The New Covenant and Its Leaders
NCW 28, Special Edition I (January 1996):
Answering the Third Rebellion
Q. What actually does the term "New Covenant" mean? As I read the scriptures, they tell me (a) that it is something written in the heart (Jer.31:31; Heb.8:10), (b) that it is not built on the letter of the Law but on the Spirit (2 Cor.3:6), and (c) it makes the first (old) covenant obsolete (Heb.8:13). Jesus said that the New Covenant is the cup of the Lord's Supper (1 Cor.11:23-29; Luke 22:19-20). Who is supposed to be the leader of the New Covenant? In Heb.9:15 & 12:24 it says that it is Jesus, and Jeremiah says that everybody will know the Lord and won't need to be taught anymore (Jer.31:34; Heb.8:11). So why does the Church have Patriarchs and Teachers??
All the scriptures you cite are correct but do not give the complete picture. Jeremiah's testimony, taken up by the writer of Hebrews, is not describing the automatic spiritual state of Christians when they receive Christ, but is the goal of the New Covenant, which will be consummated in the Millennium. To claim that these passages have been fulfilled is to claim perfection.
The apostles taught that the Body -- the Church -- needed to be governed by apostles, prophets, evangelists, teachers and deacons, and receive the various spiritual gifts, until they had reached a "unity of the faith". This is the way the Body is to be organised until that perfection has been obtained. Paul adds: "If anyone thinks he is a prophet, or spiritual, he should acknowledge that what I am writing to you is a command of the Lord. If anyone does not recognise this, he is not recognised" (1 Cor.14:37-38, RSV).
If anybody believes they have obtained the perfection described by Jeremiah or the writer of Hebrews, then they are deluding themselves. More than likely they do not wish to be under authority but wish themselves to rule. There are many "independent" Christians who belong to no Church fellowship who are of this delusion and who have totally stagnated in their discipleship.
Therefore the Church has apostles and teachers, and will have them until the Lord returns.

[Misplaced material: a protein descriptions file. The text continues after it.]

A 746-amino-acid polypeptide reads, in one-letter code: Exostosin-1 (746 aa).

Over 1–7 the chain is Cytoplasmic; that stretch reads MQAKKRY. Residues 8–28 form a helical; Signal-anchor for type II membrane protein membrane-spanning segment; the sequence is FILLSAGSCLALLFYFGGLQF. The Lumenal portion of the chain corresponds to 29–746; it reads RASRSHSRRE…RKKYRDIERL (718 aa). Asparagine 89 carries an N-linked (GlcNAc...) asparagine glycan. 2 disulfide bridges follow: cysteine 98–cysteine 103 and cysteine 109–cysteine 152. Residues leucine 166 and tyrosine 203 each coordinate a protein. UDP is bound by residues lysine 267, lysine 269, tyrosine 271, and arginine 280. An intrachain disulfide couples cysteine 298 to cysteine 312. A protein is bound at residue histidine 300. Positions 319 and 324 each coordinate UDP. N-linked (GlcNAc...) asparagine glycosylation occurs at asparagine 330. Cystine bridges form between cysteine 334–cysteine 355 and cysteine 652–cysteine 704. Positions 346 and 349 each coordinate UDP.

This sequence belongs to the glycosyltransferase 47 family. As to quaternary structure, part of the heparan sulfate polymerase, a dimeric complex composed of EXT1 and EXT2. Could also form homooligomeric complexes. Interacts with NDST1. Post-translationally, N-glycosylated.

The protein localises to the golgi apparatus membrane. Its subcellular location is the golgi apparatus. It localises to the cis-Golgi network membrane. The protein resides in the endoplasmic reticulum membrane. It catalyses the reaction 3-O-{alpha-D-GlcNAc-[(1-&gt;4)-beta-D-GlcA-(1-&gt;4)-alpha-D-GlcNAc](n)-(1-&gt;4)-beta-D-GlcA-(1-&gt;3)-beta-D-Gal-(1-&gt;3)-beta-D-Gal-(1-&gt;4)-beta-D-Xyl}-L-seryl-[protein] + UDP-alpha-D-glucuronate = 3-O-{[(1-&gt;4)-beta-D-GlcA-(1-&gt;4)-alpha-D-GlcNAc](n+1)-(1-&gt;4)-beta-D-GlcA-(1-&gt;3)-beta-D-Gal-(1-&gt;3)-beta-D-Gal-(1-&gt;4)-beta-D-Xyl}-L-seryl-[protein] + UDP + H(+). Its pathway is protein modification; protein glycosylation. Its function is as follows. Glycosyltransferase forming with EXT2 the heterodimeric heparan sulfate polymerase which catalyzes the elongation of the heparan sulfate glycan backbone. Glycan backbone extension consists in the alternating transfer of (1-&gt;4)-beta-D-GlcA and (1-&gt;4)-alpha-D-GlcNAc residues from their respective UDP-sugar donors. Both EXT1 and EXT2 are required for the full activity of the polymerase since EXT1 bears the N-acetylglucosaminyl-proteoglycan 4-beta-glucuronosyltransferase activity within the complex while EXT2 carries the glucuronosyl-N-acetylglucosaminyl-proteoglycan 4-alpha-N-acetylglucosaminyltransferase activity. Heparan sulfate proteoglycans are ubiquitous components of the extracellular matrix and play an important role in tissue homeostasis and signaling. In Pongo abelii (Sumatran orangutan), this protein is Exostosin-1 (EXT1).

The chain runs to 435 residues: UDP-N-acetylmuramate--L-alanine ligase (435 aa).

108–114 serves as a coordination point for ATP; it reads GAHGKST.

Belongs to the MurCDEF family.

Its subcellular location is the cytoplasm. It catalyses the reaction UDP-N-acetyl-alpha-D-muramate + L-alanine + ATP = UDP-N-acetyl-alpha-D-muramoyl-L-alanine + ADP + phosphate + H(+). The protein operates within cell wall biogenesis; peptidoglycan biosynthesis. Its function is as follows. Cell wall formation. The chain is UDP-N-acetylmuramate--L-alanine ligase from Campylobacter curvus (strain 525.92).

Finally, the writer of the Book of Hebrews is not describing the earthly leadership of the Church but of the heavenly. Jesus is our supreme High Priest, the one who has offered Himself as a sacrifice in the Holy Place. But He has appointed apostles to lead His earthy Church, to be His representatives, and He has especially chosen a Patriarchate of three apostles to preside over the other apostles and the Church. Throughout the New Testament you will discover, time and time again, that the fellowship of believers are to submit themselves to their authority, for they are God's messengers. Those with the right heart attitude obey, and they obey out of love (1 Jn.5:2-3; 2 Jn.6).
The Lord showed great patience with Israel in times past and speaks of Himself as "daily getting up early" and sending His prophets to exhort and admonish them, "all day long spreading out His hands toward a people that is disobedient and talks back", but they continued to harden their hearts, stubbornly refusing discipline (Jer.7:23-28; 11:7-8; Zec.7:12; Rom.10:21). Little has changed with spiritual Israel, the New Covenant. Thus prophets are called to warn and rebuke. They will be needed until the end of this dispensation until Christians learn proper discipline and submission.
The answer to your question is really very simple: Look into your own heart and judge its righteousness.
This page was created on 8 May 1998
Last updated on 8 May 1998
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